two piece items for homecoming party

My brother-in-law shared the message below at his dad's funeral 2 years ago. His words have stuck with me since then and provided comfort during my journey this past week. He sent that same message to me, replacing his dad's name with my mom's.

During times like this, it's a benefit to have in-laws who care so much. Our grief is their grief as well, because they love you; what you feel, they feel. My grief right now is the grief my wife, daughter, and my entire family have - someone we all loved is gone.

The message below offers us assurance in death. Thank you to my in-laws for your support and encouragement, to Bill Hoshauer , for the message below. Thank you to my wife, Kathy Hoshauer Weber , for your love for my mom. You held me tight last Thursday as I wept profusely. I know how much you loved her.

Here is the message from Bill.

To those who would tell the family, 'Sorry about your loss,' please know the family hasn't lost Peggy. You can't lose someone if you know where she is, right? We all know where she is:
Peggy Weber has gone Home.

I offer this excerpt from the book entitled The Applause of Heaven, by one of my favorite authors Max Lucado. In his final chapter, he suggests that the Book of Revelation could be entitled, "The Book of Homecoming", for in it we are given a picture of our heavenly home.

John's description of the future steals your breath. His depiction of the final battle is graphic. Good clashes with evil. The sacred encounters the sinful. The pages howl with shrieks of dragons and smolder with the coals of fiery pits. But in the midst of the battlefield there is a rose. John describes it in chapter 21:
"Then I saw a new heaven and a new earth, for the first heaven and the first earth had passed away, and there was no longer any sea. I saw the Holy City, the new Jerusalem, coming down out of heaven from God, prepared as a bride beautifully dressed for her husband. And I heard a loud voice from the throne saying 'Now the dwelling place of God is with men, and he will live with them. They will be his people and be their God. He will wipe every tear from their eyes. There will be no more death or mourning or crying or pain, for the old order of things has passed away. He who was seated on the throne said, "I am making everything new!"' two piece items for homecoming party
John is old when he writes these words. His body is weary. The journey has taken its toll. His friends are gone. Peter is dead, Paul has been martyred. Andrew, James, Nathaniel. . . fuzzy figures from an earlier era.
As he hears the voice from the throne, I wonder, does he remember the day he heard it on the mountain? For it is the same John and the same Jesus. The same feet that followed Jesus up the mount so long ago now stand to follow him again. The same eyes that watched the Nazarene teach on the summit watch for Him again. The same ears that heard Jesus first describe sacred delight not listen to it revealed again.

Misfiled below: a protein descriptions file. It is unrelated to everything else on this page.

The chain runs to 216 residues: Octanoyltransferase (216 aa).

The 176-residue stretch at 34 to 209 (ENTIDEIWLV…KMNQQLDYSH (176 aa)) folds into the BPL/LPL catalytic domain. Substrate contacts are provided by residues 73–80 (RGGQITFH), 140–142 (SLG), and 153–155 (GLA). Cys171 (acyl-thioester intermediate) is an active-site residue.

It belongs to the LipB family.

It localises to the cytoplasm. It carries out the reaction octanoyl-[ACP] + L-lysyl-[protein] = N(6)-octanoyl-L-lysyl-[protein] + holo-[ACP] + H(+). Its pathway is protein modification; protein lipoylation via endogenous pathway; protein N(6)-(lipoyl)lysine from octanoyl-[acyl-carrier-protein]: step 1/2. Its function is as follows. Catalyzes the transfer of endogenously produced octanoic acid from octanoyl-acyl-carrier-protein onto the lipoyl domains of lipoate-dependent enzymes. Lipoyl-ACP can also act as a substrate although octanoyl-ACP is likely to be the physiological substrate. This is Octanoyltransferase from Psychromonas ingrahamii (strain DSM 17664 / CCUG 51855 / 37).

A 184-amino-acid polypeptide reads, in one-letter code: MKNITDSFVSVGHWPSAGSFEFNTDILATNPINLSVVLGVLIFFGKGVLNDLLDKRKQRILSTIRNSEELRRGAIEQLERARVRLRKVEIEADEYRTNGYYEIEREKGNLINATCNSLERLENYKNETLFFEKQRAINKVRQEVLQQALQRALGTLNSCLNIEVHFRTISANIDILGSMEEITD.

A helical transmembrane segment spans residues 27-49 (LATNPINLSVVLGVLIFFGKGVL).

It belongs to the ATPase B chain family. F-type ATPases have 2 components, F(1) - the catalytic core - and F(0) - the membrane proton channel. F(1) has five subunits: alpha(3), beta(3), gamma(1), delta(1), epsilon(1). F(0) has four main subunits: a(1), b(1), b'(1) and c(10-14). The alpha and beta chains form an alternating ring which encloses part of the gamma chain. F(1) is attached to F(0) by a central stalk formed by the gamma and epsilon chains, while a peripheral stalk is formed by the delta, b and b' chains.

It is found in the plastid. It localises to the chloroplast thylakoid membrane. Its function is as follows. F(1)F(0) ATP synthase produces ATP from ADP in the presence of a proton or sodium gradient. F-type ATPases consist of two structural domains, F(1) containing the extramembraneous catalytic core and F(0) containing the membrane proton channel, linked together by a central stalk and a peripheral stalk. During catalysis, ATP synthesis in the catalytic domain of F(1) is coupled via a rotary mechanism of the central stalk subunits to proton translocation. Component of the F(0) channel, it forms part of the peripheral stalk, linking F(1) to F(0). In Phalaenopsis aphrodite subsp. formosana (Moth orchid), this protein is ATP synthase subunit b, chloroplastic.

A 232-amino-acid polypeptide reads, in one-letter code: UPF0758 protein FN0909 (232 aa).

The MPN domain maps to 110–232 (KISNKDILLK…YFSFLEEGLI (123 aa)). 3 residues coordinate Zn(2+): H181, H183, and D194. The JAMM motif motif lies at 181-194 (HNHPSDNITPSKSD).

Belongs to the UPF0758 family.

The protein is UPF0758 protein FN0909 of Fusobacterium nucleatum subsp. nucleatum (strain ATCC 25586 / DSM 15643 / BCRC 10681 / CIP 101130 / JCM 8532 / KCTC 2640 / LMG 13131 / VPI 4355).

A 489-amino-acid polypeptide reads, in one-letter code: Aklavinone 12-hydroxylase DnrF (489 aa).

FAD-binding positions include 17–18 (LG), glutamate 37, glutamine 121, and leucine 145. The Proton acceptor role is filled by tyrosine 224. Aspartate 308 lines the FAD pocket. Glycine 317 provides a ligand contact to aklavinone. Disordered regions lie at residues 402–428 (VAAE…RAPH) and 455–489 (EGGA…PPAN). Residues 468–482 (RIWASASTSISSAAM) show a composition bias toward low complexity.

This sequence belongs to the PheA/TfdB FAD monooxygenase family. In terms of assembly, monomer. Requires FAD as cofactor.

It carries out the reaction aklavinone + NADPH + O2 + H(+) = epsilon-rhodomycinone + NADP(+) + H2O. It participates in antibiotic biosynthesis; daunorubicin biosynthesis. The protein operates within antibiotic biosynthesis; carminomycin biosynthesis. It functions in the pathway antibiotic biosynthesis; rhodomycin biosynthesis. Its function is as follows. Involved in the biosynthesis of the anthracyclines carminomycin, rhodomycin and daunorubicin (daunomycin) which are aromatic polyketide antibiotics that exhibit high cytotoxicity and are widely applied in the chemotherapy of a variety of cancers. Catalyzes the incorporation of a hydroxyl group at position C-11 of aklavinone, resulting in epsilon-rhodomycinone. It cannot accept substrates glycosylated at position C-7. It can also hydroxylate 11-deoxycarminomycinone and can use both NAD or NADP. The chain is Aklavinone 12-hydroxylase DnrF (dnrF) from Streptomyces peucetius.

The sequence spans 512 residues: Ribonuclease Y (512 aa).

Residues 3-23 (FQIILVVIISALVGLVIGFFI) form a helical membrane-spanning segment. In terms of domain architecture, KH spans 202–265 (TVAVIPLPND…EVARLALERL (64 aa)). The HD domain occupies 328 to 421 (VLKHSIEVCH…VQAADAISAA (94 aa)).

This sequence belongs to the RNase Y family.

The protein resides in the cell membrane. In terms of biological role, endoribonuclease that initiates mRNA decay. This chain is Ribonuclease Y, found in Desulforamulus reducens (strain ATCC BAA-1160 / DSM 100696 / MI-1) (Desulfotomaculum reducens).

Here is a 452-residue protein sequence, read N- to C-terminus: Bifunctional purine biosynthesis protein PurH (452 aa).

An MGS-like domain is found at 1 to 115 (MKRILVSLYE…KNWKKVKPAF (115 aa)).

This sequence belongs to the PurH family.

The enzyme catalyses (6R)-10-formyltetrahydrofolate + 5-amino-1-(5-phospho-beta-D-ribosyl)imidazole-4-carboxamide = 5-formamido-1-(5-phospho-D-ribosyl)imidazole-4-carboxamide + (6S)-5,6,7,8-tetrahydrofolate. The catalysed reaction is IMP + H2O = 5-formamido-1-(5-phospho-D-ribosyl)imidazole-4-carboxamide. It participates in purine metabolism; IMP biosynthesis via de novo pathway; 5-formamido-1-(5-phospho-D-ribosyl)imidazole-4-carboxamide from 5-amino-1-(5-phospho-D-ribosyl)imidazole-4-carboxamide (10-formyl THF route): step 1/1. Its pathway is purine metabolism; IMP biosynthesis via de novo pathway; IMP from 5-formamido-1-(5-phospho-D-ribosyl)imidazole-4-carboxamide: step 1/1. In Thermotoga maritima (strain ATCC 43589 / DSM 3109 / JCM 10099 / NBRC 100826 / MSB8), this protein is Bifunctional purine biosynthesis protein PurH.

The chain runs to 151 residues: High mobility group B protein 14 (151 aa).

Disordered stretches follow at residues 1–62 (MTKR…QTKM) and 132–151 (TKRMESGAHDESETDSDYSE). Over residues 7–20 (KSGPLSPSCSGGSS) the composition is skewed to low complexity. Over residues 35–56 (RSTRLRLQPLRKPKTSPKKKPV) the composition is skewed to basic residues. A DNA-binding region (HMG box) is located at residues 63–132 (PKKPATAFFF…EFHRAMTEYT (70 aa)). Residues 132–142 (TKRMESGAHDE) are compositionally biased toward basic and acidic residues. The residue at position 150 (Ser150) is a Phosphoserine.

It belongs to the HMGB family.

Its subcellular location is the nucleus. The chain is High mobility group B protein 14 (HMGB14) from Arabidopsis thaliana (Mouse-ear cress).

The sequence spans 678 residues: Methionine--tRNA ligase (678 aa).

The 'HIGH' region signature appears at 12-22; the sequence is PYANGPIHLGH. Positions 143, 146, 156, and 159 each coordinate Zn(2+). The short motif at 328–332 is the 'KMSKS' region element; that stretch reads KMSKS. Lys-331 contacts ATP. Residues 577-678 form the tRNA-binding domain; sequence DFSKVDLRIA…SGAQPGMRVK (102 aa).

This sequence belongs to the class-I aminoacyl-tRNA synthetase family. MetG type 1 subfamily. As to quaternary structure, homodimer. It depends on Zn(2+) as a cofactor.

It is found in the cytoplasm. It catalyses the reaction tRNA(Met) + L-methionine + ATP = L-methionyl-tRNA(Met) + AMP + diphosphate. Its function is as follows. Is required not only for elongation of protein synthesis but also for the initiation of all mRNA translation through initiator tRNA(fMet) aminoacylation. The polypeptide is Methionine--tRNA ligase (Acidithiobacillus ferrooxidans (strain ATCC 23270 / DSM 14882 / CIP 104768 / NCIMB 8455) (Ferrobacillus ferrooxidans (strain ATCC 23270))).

In this final mountaintop encounter, God pulls back the curtain and allows the warrior to peek into the homeland. When given the task of writing down what he sees, John chooses the most beautiful comparison earth has to offer. The Holy City, John says, is like "a bride beautifully dressed for her husband."
What is more beautiful than a bride? One of the side benefits of being a minister is that I get an early glimpse of the bride as she stands at the end of the aisle. And the bride is always radiant. Maybe it is the aura of whiteness that clings to her as dew clings to a rose. Or perhaps it is the diamonds that glisten in her eyes. Or maybe it's the blush of love that pinks her cheeks or the bouquet of promises she carries. Whatever it is, there is the feeling that when you see a bride, you are seeing the purest beauty the world can boast.
A bride. A commitment robed in elegance "I'll be with you forever." Tomorrow bringing hope today. Promised purity faithfully delivered.
When you read that our heavenly home is similar to a bride, tell me, doesn't it make you want to go home?
The old saint tells us that when we get home, God himself will wipe away our tears. The same hand that stretched the heavens will touch your cheeks. The same hands that formed mountains will caress your face. The same hands that curled in agony as the Roman spike cut through will someday cup your face and brush away your tears. Forever.
When you think of a world where there will be no more reason to cry, ever, doesn't it make you want to go home?
If one of the joys of the ministry is a bride descending the church aisle, one of the griefs is a body encased in a shiny box next to a pulpit. It's never easy to say good-bye. It's never easy to walk away. The hardest task in this world is to place a final kiss on cold lips that cannot kiss in return. The hardest thing in this world is to say good-bye.
In the next world, John says, "good-bye" will never be spoken. Tell, me, doesn't that make you want to go home?
You'll be home soon, too. You may not have noticed it, but you are closer to home than ever before. Each moment is a step taken. Each breath is a page turned. Each day is a mile marked, a mountain climbed. You're closer to home than you've ever been. Before you know it, your appointed arrival time will come; you'll descend the ramp and enter the city.
You'll see faces that are waiting for you. You'll hear your name spoken by those who love you. And maybe, just maybe --- in the back, behind the crowds --- the One who would rather die than live without you will remove his pierced hands from his heavenly robe and. . . applaud.
Well done, Peggy. Welcome home.